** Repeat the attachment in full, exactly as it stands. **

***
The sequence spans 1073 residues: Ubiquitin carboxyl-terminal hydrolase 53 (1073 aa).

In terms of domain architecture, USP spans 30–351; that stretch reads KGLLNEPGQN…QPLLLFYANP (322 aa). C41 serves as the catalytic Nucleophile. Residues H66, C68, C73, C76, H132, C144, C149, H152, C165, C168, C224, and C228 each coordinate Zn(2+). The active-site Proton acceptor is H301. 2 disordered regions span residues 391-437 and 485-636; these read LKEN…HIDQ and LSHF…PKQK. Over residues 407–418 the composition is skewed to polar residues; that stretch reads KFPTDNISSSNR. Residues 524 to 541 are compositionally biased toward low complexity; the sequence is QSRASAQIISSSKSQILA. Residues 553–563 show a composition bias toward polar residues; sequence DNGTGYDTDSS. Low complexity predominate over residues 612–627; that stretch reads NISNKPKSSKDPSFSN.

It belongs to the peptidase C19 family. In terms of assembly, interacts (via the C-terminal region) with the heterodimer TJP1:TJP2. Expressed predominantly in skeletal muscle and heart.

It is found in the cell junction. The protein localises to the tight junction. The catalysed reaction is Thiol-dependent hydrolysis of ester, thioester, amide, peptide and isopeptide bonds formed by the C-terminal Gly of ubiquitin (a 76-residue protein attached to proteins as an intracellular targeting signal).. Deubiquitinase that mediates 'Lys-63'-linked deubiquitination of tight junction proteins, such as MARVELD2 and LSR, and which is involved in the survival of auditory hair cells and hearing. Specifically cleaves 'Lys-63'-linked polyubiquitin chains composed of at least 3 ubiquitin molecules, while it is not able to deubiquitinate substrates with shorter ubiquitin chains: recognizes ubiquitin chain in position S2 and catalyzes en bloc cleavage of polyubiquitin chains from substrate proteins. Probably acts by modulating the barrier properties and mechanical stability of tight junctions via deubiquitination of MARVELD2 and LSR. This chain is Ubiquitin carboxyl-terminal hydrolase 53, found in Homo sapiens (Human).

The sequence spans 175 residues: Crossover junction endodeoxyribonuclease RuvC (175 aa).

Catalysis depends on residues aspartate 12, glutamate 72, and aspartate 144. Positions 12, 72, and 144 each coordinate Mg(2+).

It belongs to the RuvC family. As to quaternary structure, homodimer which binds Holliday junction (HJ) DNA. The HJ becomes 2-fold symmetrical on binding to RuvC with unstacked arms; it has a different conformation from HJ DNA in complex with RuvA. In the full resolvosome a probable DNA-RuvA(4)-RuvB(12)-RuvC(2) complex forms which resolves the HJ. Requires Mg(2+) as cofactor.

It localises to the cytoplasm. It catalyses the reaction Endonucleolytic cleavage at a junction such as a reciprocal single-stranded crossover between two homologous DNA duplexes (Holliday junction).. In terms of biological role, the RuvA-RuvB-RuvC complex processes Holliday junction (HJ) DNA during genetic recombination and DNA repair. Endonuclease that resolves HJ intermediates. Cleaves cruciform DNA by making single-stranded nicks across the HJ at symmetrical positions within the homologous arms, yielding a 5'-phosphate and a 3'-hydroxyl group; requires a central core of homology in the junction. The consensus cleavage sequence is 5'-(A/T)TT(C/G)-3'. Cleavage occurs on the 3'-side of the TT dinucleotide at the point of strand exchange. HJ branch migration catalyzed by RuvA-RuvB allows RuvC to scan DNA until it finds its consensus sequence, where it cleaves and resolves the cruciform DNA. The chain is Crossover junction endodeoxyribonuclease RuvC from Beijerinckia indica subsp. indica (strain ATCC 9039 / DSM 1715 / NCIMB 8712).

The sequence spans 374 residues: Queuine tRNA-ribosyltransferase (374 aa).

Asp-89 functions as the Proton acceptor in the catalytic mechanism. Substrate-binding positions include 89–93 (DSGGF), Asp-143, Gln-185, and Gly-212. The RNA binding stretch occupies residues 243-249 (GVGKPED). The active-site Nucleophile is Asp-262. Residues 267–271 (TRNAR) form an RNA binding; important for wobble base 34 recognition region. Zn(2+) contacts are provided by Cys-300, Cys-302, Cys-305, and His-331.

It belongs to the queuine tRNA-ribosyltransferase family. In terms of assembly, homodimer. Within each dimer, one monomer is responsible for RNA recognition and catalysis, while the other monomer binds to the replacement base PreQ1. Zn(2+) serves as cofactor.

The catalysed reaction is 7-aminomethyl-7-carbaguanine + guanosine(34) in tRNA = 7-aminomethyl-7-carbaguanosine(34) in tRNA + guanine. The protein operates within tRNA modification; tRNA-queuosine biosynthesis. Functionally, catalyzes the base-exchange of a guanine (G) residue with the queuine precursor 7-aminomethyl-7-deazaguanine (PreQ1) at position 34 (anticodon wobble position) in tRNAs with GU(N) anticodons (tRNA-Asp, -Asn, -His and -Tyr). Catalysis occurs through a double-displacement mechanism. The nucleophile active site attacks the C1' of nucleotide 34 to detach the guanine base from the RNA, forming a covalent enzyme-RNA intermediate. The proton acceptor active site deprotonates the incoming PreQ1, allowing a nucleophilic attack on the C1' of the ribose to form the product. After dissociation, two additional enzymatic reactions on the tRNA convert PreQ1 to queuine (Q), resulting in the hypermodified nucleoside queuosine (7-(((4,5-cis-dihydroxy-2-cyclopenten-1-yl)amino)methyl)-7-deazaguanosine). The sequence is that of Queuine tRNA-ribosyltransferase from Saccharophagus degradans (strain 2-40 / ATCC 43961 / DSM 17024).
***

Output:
The sequence spans 1073 residues: Ubiquitin carboxyl-terminal hydrolase 53 (1073 aa).

In terms of domain architecture, USP spans 30–351; that stretch reads KGLLNEPGQN…QPLLLFYANP (322 aa). C41 serves as the catalytic Nucleophile. Residues H66, C68, C73, C76, H132, C144, C149, H152, C165, C168, C224, and C228 each coordinate Zn(2+). The active-site Proton acceptor is H301. 2 disordered regions span residues 391-437 and 485-636; these read LKEN…HIDQ and LSHF…PKQK. Over residues 407–418 the composition is skewed to polar residues; that stretch reads KFPTDNISSSNR. Residues 524 to 541 are compositionally biased toward low complexity; the sequence is QSRASAQIISSSKSQILA. Residues 553–563 show a composition bias toward polar residues; sequence DNGTGYDTDSS. Low complexity predominate over residues 612–627; that stretch reads NISNKPKSSKDPSFSN.

It belongs to the peptidase C19 family. In terms of assembly, interacts (via the C-terminal region) with the heterodimer TJP1:TJP2. Expressed predominantly in skeletal muscle and heart.

It is found in the cell junction. The protein localises to the tight junction. The catalysed reaction is Thiol-dependent hydrolysis of ester, thioester, amide, peptide and isopeptide bonds formed by the C-terminal Gly of ubiquitin (a 76-residue protein attached to proteins as an intracellular targeting signal).. Deubiquitinase that mediates 'Lys-63'-linked deubiquitination of tight junction proteins, such as MARVELD2 and LSR, and which is involved in the survival of auditory hair cells and hearing. Specifically cleaves 'Lys-63'-linked polyubiquitin chains composed of at least 3 ubiquitin molecules, while it is not able to deubiquitinate substrates with shorter ubiquitin chains: recognizes ubiquitin chain in position S2 and catalyzes en bloc cleavage of polyubiquitin chains from substrate proteins. Probably acts by modulating the barrier properties and mechanical stability of tight junctions via deubiquitination of MARVELD2 and LSR. This chain is Ubiquitin carboxyl-terminal hydrolase 53, found in Homo sapiens (Human).

The sequence spans 175 residues: Crossover junction endodeoxyribonuclease RuvC (175 aa).

Catalysis depends on residues aspartate 12, glutamate 72, and aspartate 144. Positions 12, 72, and 144 each coordinate Mg(2+).

It belongs to the RuvC family. As to quaternary structure, homodimer which binds Holliday junction (HJ) DNA. The HJ becomes 2-fold symmetrical on binding to RuvC with unstacked arms; it has a different conformation from HJ DNA in complex with RuvA. In the full resolvosome a probable DNA-RuvA(4)-RuvB(12)-RuvC(2) complex forms which resolves the HJ. Requires Mg(2+) as cofactor.

It localises to the cytoplasm. It catalyses the reaction Endonucleolytic cleavage at a junction such as a reciprocal single-stranded crossover between two homologous DNA duplexes (Holliday junction).. In terms of biological role, the RuvA-RuvB-RuvC complex processes Holliday junction (HJ) DNA during genetic recombination and DNA repair. Endonuclease that resolves HJ intermediates. Cleaves cruciform DNA by making single-stranded nicks across the HJ at symmetrical positions within the homologous arms, yielding a 5'-phosphate and a 3'-hydroxyl group; requires a central core of homology in the junction. The consensus cleavage sequence is 5'-(A/T)TT(C/G)-3'. Cleavage occurs on the 3'-side of the TT dinucleotide at the point of strand exchange. HJ branch migration catalyzed by RuvA-RuvB allows RuvC to scan DNA until it finds its consensus sequence, where it cleaves and resolves the cruciform DNA. The chain is Crossover junction endodeoxyribonuclease RuvC from Beijerinckia indica subsp. indica (strain ATCC 9039 / DSM 1715 / NCIMB 8712).

The sequence spans 374 residues: Queuine tRNA-ribosyltransferase (374 aa).

Asp-89 functions as the Proton acceptor in the catalytic mechanism. Substrate-binding positions include 89–93 (DSGGF), Asp-143, Gln-185, and Gly-212. The RNA binding stretch occupies residues 243-249 (GVGKPED). The active-site Nucleophile is Asp-262. Residues 267–271 (TRNAR) form an RNA binding; important for wobble base 34 recognition region. Zn(2+) contacts are provided by Cys-300, Cys-302, Cys-305, and His-331.

It belongs to the queuine tRNA-ribosyltransferase family. In terms of assembly, homodimer. Within each dimer, one monomer is responsible for RNA recognition and catalysis, while the other monomer binds to the replacement base PreQ1. Zn(2+) serves as cofactor.

The catalysed reaction is 7-aminomethyl-7-carbaguanine + guanosine(34) in tRNA = 7-aminomethyl-7-carbaguanosine(34) in tRNA + guanine. The protein operates within tRNA modification; tRNA-queuosine biosynthesis. Functionally, catalyzes the base-exchange of a guanine (G) residue with the queuine precursor 7-aminomethyl-7-deazaguanine (PreQ1) at position 34 (anticodon wobble position) in tRNAs with GU(N) anticodons (tRNA-Asp, -Asn, -His and -Tyr). Catalysis occurs through a double-displacement mechanism. The nucleophile active site attacks the C1' of nucleotide 34 to detach the guanine base from the RNA, forming a covalent enzyme-RNA intermediate. The proton acceptor active site deprotonates the incoming PreQ1, allowing a nucleophilic attack on the C1' of the ribose to form the product. After dissociation, two additional enzymatic reactions on the tRNA convert PreQ1 to queuine (Q), resulting in the hypermodified nucleoside queuosine (7-(((4,5-cis-dihydroxy-2-cyclopenten-1-yl)amino)methyl)-7-deazaguanosine). The sequence is that of Queuine tRNA-ribosyltransferase from Saccharophagus degradans (strain 2-40 / ATCC 43961 / DSM 17024).